Frank Charlton Jonas (all his brothers and sisters also had the ‘Charlton’ middle name), was born in 1881 to George and Jane Jonas and was I think the youngest of their children. They lived in Ickleton to begin with, but soon moved to Vicarage House on The Green in Duxford. Frank’s father and brothers were influential and played a prominent part in local affairs.
There are memories recorded in ‘Duxford Remembered’ of the farm hands taking a landau to meet Capt. Jonas (one of Frank’s brothers?) on his return from the Boer War and hand pulling it from near the village to the Old Vicarage. Frank’s father was a Justice of the Peace and hence very much involved in local affairs. Frank’s mother died when he was still at school, and his father in March of 1908.
Frank attended Westminster school and went to India, but returned, and in 1908 married Maria Swallow in The Strand in the later part of the year. The two of them then moving to the Old Vicarage in Duxford and carrying out the business of Corn and Seed Merchant. Their daughter Elizabeth was born in the summer of 1913.
Frank joined the Cambridge University OTC at the outbreak of war and was then gazetted to 2nd Lt. in October 1914 and posted to 2/1st battalion Cambridgeshire Regiment, A Coy. He stayed with 2/1st Battalion, with increasing responsibilities as adjutant and t/Capt until he was promoted Capt. in October 1916. He was then, 19/11/16, posted to 1/1st Battalion Cambridgeshire Regiment, which was serving overseas in Flanders, to command ‘C’ coy. He arrived on 25th November 1916. He was killed in action leading his company on the 31 July 1917, the first day of the Battle of Passchendaele.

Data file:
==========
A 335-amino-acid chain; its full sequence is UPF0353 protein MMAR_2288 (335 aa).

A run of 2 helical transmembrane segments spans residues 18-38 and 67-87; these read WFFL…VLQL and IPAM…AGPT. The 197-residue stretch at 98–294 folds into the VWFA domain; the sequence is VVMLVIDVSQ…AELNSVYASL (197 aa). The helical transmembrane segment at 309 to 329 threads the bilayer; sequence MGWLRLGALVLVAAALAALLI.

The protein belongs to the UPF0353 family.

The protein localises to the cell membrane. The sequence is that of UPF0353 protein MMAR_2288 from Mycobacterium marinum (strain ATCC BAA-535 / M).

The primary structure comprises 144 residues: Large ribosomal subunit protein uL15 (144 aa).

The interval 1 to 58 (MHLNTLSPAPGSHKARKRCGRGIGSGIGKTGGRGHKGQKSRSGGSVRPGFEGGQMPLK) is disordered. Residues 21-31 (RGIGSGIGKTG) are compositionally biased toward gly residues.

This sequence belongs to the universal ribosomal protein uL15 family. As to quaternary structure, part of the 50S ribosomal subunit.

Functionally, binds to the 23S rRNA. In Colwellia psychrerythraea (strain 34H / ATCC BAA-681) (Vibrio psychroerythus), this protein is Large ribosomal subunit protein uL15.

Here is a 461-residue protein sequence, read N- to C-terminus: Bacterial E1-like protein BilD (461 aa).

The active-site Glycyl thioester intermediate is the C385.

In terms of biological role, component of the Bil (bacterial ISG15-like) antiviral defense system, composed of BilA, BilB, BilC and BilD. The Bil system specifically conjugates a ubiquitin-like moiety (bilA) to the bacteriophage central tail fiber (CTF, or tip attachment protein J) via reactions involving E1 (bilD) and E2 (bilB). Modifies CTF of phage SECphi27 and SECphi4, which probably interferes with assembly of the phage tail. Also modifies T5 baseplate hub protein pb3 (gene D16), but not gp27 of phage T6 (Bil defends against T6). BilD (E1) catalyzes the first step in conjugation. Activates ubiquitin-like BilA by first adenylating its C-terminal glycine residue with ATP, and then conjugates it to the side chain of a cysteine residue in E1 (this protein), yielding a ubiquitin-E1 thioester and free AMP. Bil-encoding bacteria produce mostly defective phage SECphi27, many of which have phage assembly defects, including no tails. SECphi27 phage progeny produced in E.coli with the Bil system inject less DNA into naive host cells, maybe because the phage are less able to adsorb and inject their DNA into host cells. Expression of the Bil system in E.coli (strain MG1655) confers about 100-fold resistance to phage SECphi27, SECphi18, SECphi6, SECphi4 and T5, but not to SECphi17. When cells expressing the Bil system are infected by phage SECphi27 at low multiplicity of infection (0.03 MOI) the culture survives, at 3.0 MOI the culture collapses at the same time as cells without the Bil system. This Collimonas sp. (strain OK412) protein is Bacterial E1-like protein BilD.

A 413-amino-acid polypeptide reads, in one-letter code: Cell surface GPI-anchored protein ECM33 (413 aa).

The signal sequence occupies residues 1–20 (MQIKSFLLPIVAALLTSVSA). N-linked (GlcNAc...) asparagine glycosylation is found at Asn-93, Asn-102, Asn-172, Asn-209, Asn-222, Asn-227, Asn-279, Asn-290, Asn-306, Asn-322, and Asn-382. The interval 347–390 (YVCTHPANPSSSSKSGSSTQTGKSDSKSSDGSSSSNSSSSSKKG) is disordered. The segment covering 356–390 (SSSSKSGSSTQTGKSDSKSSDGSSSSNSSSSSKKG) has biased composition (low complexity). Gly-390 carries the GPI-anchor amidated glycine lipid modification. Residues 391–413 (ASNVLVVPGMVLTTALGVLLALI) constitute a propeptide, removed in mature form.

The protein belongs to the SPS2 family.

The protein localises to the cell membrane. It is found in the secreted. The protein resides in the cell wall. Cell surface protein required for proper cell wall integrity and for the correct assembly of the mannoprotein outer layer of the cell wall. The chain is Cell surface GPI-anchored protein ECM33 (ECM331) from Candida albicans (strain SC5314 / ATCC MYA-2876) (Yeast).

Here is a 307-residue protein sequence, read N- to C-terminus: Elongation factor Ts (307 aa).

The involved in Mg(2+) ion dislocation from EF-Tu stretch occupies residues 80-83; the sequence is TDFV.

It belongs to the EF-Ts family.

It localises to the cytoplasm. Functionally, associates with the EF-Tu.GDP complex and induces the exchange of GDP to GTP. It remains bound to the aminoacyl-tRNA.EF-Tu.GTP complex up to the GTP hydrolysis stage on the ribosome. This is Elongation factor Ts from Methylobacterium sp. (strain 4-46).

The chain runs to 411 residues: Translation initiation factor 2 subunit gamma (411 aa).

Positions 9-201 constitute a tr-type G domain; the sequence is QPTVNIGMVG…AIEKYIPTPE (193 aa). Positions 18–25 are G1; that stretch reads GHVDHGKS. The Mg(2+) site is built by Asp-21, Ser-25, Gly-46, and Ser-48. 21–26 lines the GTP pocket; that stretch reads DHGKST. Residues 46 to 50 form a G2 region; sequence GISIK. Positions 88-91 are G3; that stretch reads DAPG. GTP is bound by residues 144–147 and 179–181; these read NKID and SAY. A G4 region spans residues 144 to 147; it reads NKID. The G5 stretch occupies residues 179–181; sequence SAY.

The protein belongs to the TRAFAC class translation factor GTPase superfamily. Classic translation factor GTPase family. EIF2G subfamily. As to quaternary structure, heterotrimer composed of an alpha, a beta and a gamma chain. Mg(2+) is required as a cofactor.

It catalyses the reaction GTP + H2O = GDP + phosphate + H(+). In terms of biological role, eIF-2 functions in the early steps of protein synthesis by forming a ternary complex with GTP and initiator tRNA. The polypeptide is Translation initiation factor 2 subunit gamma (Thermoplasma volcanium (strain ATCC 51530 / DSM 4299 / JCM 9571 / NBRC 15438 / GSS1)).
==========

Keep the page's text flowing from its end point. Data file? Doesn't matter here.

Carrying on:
At 0530 the Cambridgeshires moved out following the assaulting battalions, in the vicinity of St Julien. As the Cambs reached the ‘Black Line’, the name for the second objective line, the enemy fire intensified. Confusion, thick mist, mud and lack of artillery support were having an effect on the assault battalions and elsewhere in the advance had not gone to plan.
The Cambs took up positions just beyond the Black Line, and it soon became apparent that the 55th Division that should have been on the Cambs right flank were not there. To try to defend this massive gap, part of ‘C’coy under Capt Jonas, were moved to a captured block house known as Border House, which became crucial to the defence of the whole right flank. As the original assault battalions fell back under increased shell fire and counter attacks, the Cambs line became the front line, and as they were overwhelmed and fell back, the Border House position became even more crucial to their retreat.
An orderly was sent to tell the remnants of ‘C’coy at Border House to retreat, but returned to Battalion HQ with the message;
‘I received a message by orderly to retire, but as Capt Jonas, before he was killed, said we were not to retire without written orders from the CO, I am holding Border House. There are only three of us and two of these chaps are wounded. I am holding Border House until I get written orders to retire. (signed) Private Muffet, 7.30pm.’
Capt Jonas was mentioned in dispatches.
He is commemorated on Ypres (Menin Gate) Memorial. There is a separate memorial to him in St Peter’s Church Duxford. He was 36.
Page kindly contributed by Mr Tim Chudleigh
More information on Frank Jonas can be found in the book “Ickleton and the Great War”